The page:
When the Union's inspiration through the workers' blood shall run,
There can be no power greater anywhere beneath the sun,
Yet what force on earth is weaker than the feeble strength of one,
But the Union makes us strong.
A hundred college students, girls and boys, joined the picket lines and staged a demonstration in our behalf, improvising songs and yells. They had been attending the Southern California Youth Congress at nearby Pacific Palisades. Nine were arrested for "disturbing the peace and blocking the sidewalk." Like charges were placed against the Rev. Wesley G. Nicholson, pastor of Westwood Hills Congregational Church, who was present as an observer. The Congress issued a statement saying it had investigated every phase of the strike, and condemning the manufacturers for paying dressmakers "as little as $2 or $3 a week."
One girl student from the University of Southern California performed a notable service for us, of which I knew nothing until later. I remember only her first name, Gretchen. She walked into various department stores and swank downtown retail shops and asked to be shown expensive dresses. After examining them closely, she asked: "Where is the union label? Why do you sell sweatshop merchandise?" The saleswoman had no answers to those questions.
Gretchen would than raise her voice in indignant objection. The manager would hurry to the scene. Gretchen would continue her protest, still in high key, while customers listened. As she walked out, she would tell the manager that unless his firm changed its policy and sold union-made goods she would never buy anything there again.
Soon we received inquiries from stores asking where they could get garments with the union label.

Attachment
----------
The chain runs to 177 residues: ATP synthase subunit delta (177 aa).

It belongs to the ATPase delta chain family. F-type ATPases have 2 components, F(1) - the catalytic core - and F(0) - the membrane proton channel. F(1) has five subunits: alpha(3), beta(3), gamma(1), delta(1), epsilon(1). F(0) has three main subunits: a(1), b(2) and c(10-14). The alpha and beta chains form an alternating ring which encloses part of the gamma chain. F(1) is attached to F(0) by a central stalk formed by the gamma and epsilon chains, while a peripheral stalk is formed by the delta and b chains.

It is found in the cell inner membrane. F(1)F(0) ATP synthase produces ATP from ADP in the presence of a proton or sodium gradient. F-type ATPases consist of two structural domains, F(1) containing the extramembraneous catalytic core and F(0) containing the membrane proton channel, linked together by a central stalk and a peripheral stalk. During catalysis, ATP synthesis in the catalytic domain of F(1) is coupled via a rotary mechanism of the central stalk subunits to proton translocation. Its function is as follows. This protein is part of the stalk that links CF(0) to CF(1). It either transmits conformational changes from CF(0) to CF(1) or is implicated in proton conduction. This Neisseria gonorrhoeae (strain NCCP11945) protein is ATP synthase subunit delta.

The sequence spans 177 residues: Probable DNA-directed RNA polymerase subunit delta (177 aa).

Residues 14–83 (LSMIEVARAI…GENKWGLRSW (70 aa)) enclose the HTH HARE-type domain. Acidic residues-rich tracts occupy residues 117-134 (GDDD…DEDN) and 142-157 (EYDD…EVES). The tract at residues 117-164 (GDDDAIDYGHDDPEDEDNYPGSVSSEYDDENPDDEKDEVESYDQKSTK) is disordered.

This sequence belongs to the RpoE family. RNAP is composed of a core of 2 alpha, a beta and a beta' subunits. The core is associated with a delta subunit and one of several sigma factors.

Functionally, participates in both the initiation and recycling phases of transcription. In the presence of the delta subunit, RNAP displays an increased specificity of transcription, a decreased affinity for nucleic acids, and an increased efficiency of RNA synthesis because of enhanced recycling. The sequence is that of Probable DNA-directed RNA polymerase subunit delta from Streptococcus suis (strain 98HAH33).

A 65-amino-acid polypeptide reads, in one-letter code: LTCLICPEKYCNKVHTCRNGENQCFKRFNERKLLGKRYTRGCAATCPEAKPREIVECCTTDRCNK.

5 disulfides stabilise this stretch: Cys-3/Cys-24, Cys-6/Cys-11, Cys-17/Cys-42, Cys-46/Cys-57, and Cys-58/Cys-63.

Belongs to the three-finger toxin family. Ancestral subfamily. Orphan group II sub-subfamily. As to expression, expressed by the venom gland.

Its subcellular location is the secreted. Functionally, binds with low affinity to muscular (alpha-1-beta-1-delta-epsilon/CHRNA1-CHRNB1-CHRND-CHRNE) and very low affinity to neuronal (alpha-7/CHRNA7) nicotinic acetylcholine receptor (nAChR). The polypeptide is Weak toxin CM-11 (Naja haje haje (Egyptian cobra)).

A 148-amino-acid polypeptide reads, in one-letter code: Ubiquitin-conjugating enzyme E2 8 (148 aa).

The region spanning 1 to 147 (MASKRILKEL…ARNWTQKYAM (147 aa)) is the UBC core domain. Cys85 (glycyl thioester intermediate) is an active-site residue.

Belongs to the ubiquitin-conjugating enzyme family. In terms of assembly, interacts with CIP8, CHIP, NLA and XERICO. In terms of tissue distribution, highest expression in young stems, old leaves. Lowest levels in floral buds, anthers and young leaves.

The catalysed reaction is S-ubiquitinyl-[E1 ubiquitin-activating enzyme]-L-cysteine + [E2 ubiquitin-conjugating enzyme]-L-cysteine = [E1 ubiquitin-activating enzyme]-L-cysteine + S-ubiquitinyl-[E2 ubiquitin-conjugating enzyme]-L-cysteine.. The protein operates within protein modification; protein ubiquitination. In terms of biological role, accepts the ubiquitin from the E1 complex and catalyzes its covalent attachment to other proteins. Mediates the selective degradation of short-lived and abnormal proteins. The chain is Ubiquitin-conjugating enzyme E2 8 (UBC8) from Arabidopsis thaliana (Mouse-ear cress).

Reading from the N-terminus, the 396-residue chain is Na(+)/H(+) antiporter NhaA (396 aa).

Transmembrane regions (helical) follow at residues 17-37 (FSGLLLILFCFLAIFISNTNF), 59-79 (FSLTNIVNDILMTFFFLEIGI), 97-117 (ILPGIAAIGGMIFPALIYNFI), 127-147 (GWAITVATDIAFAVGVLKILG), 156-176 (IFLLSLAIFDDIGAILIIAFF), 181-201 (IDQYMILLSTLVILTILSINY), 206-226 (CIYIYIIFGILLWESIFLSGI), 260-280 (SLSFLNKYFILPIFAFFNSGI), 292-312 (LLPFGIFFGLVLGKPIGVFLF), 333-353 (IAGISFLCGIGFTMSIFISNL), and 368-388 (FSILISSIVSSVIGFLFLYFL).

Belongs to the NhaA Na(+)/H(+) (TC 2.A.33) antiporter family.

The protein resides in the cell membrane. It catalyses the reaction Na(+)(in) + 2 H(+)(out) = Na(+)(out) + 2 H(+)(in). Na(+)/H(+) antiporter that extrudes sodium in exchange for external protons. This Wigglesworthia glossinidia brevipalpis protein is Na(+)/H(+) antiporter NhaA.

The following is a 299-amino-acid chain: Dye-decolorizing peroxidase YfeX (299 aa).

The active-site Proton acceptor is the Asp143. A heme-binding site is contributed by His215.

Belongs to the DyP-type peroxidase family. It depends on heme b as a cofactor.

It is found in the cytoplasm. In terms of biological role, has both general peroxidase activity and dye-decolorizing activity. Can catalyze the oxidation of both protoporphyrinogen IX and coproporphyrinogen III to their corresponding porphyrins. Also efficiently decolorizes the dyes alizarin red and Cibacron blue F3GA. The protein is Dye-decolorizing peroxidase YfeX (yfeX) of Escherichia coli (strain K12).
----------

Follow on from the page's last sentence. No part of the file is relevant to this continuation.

By the 26th, both sides had agreed to "arbitrate without reservation," and four days later a board of five was chosen to weigh the issues in the case. The five were: Mrs. Frances Noel, club-woman; Dr. J. L. Leonard, professor of economics at the University of Southern California; Rabbi Isadore Isaacson of the Congregation Israel, Hollywood; the Rev. James F. Cunningham, assistant pastor of St. Paul the Apostle Catholic Church, and Campbell MacCulloch, state executive secretary of the NRA.
Some 250 strikers marched on the 30th from headquarters to the California State Building, to file complaints with the State Labor Commissioner against manufacturers who had long violated the California minimum wage law. They had checks and work-hour stubs showing they had received $2, $3, $4, or $5 a week, though the legal bottom wage for women was $16 for 48 hours.
The state police refused to let the marchers go up to the commissioner's office. So they crowded into the main floor lobby and set up a roar of protest. Bill Busick pushed his way through, and at his urging they poured into the Assembly Chamber and took seats. Then Bill phoned upstairs, and Deputy Commissioner Charles Lowy hastened down and heard the delegation's complaints.
Immediately 200 other strikers led by Paul Berg marched to the City Hall and protested to Mayor Frank L. Shaw against undue police interference. The mayor said he would appoint a committee to investigate.
Meanwhile there were rumors that the police planned to use tear gas. We discussed that possibility at shop meetings and prepared our women for it. When "guards" provoked a clash between the strikebreakers and pickets at 719 South Los Angeles Street, I saw a policeman dashing toward the spot with a tear-gas bomb behind his back. I caught up with him and shouted, "I'd advise you not to throw that."
He turned quickly and halted. "Why not?"
"Because it would serve no purpose. Our strikers know as well as you do how to protect themselves."
"What will they do?"
"Nothing, just let the tears run down their faces."
As a matter of fact, we had advised our women to do what they did when peeling onions÷never rub their eyes, but allow the tears to run down their cheeks.
No tear-gas was used.
Lieutenant Pfeiffer, "Red" Hynes's assistant, although constantly in the strike area, was unable to cope with the activities of the striking girls, who were too swift for him A tall, powerful man, he once stopped me at the corner of Ninth Street and Broadway. Towering over me, he shook a finger within an inch of my nose, and said, "Rosie, don't think this is New York."
"I know it isn't," I answered, "but before we're through these girls will be working in shops as well organized as in New York."